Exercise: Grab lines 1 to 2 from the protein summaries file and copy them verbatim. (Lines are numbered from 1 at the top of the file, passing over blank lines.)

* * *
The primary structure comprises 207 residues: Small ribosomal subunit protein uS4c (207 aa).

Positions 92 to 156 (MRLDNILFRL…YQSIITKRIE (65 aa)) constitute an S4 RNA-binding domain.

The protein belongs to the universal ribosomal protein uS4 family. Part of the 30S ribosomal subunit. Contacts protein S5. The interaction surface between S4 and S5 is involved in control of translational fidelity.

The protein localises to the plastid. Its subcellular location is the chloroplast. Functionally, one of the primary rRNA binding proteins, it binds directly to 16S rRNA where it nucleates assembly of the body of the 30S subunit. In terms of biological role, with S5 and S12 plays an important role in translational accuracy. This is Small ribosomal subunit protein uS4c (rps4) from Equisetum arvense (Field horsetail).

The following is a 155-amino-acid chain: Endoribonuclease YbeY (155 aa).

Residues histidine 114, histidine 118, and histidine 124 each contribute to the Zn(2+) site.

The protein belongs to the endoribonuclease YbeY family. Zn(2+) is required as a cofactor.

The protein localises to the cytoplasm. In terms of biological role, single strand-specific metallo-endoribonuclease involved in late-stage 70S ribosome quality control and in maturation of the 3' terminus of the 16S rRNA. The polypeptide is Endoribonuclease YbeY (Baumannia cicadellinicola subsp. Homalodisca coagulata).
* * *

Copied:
The primary structure comprises 207 residues: Small ribosomal subunit protein uS4c (207 aa).

Positions 92 to 156 (MRLDNILFRL…YQSIITKRIE (65 aa)) constitute an S4 RNA-binding domain.